This doco has lots of Michael Moore moments. People knocking on doors, asking pointed questions and getting sheepish looks. All the big US players get a mention: The Sierra Club, Greenpeace, NRDC, Rainforest Action Network, Amazon Watch, and more.

These groups all love asserting the high moral ground and aren’t used to being questioned about their submersion in a deep trench of cattle excrement.

The inconvenient truth is that none of these environmental icons care enough about their beloved planet to order the vegan option, let alone make the whole menu vegan.

In the case of Greenpeace, their PR people did the old “turn that camera off” shuffle and refused to be interviewed; … priceless!

But after all the fun and games… does Cowspiracy actually explain the inaction of at least the US environmental movement on the meat and dairy industries? Is it really a conspiracy? Is it organised and funded?

US Professor of Nutrition, Marion Nestle blew the whistle years ago with “Food Politics” on how the meat industry stacked and bullied US Government nutritional advice committees.

Cowspiracy lacks Nestle’s academic rigor, but still delivers a few hits.

When asked if the meat and dairy industries donate to environmental organisations, the Animal Agriculture Alliance spokesperson looked like a kid caught with both hands and feet in the cookie jar, and said she couldn’t comment. She refused to answer a direct question about funding Greenpeace.

In Australia, the funding link is clear and a matter of public record. As is the lack of any major campaign against meat by the big green groups (ACF, FOE, AYCC, Greens to name but a few) getting this funding. Tim Flannery is also a recipient of pastoral largess from the bovine broverhood.

Let’s be clear here: different meats have different impacts. It gets tiresome to differentiate constantly, so I’ll do it once now.

Ruminants are the primary climate culprits by way of methane and deforestation, while pigs and chickens primarily pollute air, water and other foods while diverting deforested land from food to feed, while also killing people directly via new diseases (e.g. Swine Flu) while adding to our risk of losing antibiotics.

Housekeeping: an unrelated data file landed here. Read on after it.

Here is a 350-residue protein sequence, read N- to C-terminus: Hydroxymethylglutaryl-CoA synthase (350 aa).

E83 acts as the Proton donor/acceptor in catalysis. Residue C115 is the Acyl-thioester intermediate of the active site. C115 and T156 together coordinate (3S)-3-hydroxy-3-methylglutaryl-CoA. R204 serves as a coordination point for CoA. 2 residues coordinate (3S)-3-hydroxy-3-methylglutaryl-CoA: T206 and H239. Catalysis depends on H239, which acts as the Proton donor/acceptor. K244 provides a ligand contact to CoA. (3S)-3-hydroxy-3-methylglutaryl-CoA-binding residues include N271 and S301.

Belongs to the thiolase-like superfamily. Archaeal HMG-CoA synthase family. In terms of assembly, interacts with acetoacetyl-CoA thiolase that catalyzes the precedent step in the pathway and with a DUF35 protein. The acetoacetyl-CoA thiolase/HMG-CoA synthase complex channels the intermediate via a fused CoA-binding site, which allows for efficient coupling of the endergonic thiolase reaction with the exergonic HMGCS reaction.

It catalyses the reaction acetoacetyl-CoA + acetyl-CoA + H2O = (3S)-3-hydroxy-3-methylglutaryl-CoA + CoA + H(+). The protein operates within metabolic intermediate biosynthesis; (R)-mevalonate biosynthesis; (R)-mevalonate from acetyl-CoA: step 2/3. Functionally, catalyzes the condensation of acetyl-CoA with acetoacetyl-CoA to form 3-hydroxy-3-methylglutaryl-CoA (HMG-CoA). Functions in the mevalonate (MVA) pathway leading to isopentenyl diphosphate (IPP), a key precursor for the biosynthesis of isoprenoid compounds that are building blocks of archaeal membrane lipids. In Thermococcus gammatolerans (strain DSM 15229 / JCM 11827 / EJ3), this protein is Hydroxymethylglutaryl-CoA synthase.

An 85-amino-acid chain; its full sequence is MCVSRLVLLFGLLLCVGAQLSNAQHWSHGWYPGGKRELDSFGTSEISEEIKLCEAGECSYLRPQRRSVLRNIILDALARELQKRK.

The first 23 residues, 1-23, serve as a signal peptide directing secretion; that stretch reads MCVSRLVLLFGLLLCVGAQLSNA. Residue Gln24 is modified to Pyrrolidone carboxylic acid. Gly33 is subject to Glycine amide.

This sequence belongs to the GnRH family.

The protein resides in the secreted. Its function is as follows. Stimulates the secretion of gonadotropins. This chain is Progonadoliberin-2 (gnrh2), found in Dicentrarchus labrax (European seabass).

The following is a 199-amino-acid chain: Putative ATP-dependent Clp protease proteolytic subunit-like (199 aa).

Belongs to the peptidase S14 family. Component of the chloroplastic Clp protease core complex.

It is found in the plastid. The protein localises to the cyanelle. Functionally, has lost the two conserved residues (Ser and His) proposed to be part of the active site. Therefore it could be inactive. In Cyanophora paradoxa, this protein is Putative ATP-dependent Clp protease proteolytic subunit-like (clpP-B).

The cattle barons supporting our big green groups obviously don’t care that their funding is common knowledge. Why? Probably because our mainstream media don’t give a damn. Aussie BBQ culture is at least as strong here as in the US; and don’t forget meat industry advertising.....

Environmental tribalism has our environmental groups automatically anti-GM and anti-nuclear as a matter of ideology. This illustrates a profoundly anti-science bias. They simply don’t get it.

You can’t credibly accept climate science but reject any other science which contradicts your policies. All the science of the last 30 years on the causes of cancer and the mechanism of DNA repair contradict the radiophobia behind green anti-nuclear policy.

When science conflicts with your policy, you may wait a little to make sure the science is solid and well supported, but if it is, then you change your policies. Any high school student can understand this, except perhaps those in AYCC.

When your science is shallow and you don’t really understand the process, you tend to pick and choose what you like. But science isn’t like that.

The human population, even the 9 billion of us expected by 2050, could actually live without doing too much environmental damage if we ate at the bottom of the food chain (vegan) and used nuclear power for all our energy needs.

Energy doesn’t have to have a large adverse footprint on the planet, unless we go with sources having a low power density, like wind, solar and biofuels. It is ironic that our environmental movement has opted for the sources of energy that will have the most impact on wildlife habitat, and therefore biodiversity.


Global warming will dump rain on dry areas – but not in a helpful way (?)

Some unwarranted journalistic enthusiasm below. The Donat study simply showed that there will be more big storms.  It showed nothing about how helpful or unhelpful or how useful or unuseful they would be.  Donat speculated about that but his study had no way of showing it

New research challenges the view that drier areas will get drier with global warming. Climate scientists suggest that as the world warms, dry regions will get more rain. Drought-stricken farmers, rejoice!

Hold the champers. While there will be more rain overall on populated areas, it's unlikely to be useful, and may make life harder for those unused to regular drenchings.

In a study published in Nature Climate Change, climate scientists from Sydney's University of New South Wales and the Massachusetts Institute of Technology looked at 60 years of climate observations and modelled future rainfall.

They found the tropics will receive more rain with climate change – as will arid areas such as western and central Australia, California, central Asia and southwestern Africa.

Most of the rainfall will be tied up in massive storms that could lead to flash floods. Areas used to little rainfall may not be able to handle such deluges.

"The concern with an increased frequency and in particular intensity of extreme precipitation events in areas that are normally dry is that there may not be infrastructure in place to cope with extreme flooding events," lead author Markus Donat says.